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Terms, Icons, and Labels

Many classes have shortcut names used when creating (instantiating) a class with a configuration object. The shortcut name is referred to as an alias (or xtype if the class extends Ext.Component). The alias/xtype is listed next to the class name of applicable classes for quick reference.

Access Levels

Framework classes or their members may be specified as private or protected. Else, the class / member is public. Public, protected, and private are access descriptors used to convey how and when the class or class member should be used.

Member Types

Member Syntax

Below is an example class member that we can disect to show the syntax of a class member (the lookupComponent method as viewed from the Ext.button.Button class in this case).

lookupComponent ( item ) : Ext.Component

Called when a raw config object is added to this container either during initialization of the items config, or when new items are added), or {@link #insert inserted.

This method converts the passed object into an instanced child component.

This may be overridden in subclasses when special processing needs to be applied to child creation.


item :  Object

The config object being added.


The component to be added.

Let's look at each part of the member row:

Member Flags

The API documentation uses a number of flags to further commnicate the class member's function and intent. The label may be represented by a text label, an abbreviation, or an icon.

Class Icons

- Indicates a framework class

- A singleton framework class. *See the singleton flag for more information

- A component-type framework class (any class within the Ext JS framework that extends Ext.Component)

- Indicates that the class, member, or guide is new in the currently viewed version

Member Icons

- Indicates a class member of type config

- Indicates a class member of type property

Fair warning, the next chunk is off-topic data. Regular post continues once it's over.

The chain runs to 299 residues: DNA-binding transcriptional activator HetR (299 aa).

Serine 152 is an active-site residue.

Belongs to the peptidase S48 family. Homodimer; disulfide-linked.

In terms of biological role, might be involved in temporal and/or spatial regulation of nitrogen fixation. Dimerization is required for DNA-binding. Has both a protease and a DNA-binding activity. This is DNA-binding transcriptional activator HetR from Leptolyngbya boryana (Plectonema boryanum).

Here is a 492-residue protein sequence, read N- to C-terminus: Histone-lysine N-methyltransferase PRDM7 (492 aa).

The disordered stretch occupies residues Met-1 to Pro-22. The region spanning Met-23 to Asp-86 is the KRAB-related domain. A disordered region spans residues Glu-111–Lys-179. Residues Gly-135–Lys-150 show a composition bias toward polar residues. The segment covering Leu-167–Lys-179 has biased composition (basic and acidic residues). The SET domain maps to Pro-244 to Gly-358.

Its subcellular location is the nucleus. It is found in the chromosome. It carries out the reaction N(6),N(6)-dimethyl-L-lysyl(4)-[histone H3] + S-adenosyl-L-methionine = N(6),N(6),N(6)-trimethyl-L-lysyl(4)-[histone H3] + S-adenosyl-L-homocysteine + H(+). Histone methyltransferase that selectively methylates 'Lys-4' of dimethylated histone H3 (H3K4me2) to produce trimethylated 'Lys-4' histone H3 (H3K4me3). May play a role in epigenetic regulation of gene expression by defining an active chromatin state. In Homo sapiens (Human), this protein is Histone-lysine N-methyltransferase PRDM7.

- Indicates a class member of type method

- Indicates a class member of type event

- Indicates a class member of type theme variable

- Indicates a class member of type theme mixin

- Indicates that the class, member, or guide is new in the currently viewed version

Class Member Quick-Nav Menu

Just below the class name on an API doc page is a row of buttons corresponding to the types of members owned by the current class. Each button shows a count of members by type (this count is updated as filters are applied). Clicking the button will navigate you to that member section. Hovering over the member-type button will reveal a popup menu of all members of that type for quick navigation.

Getter and Setter Methods

Getting and setter methods that correlate to a class config option will show up in the methods section as well as in the configs section of both the API doc and the member-type menus just beneath the config they work with. The getter and setter method documentation will be found in the config row for easy reference.

History Bar

Your page history is kept in localstorage and displayed (using the available real estate) just below the top title bar. By default, the only search results shown are the pages matching the product / version you're currently viewing. You can expand what is displayed by clicking on the button on the right-hand side of the history bar and choosing the "All" radio option. This will show all recent pages in the history bar for all products / versions.

Within the history config menu you will also see a listing of your recent page visits. The results are filtered by the "Current Product / Version" and "All" radio options. Clicking on the button will clear the history bar as well as the history kept in local storage.

If "All" is selected in the history config menu the checkbox option for "Show product details in the history bar" will be enabled. When checked, the product/version for each historic page will show alongside the page name in the history bar. Hovering the cursor over the page names in the history bar will also show the product/version as a tooltip.

Search and Filters

Both API docs and guides can be searched for using the search field at the top of the page.

On API doc pages there is also a filter input field that filters the member rows using the filter string. In addition to filtering by string you can filter the class members by access level, inheritance, and read only. This is done using the checkboxes at the top of the page.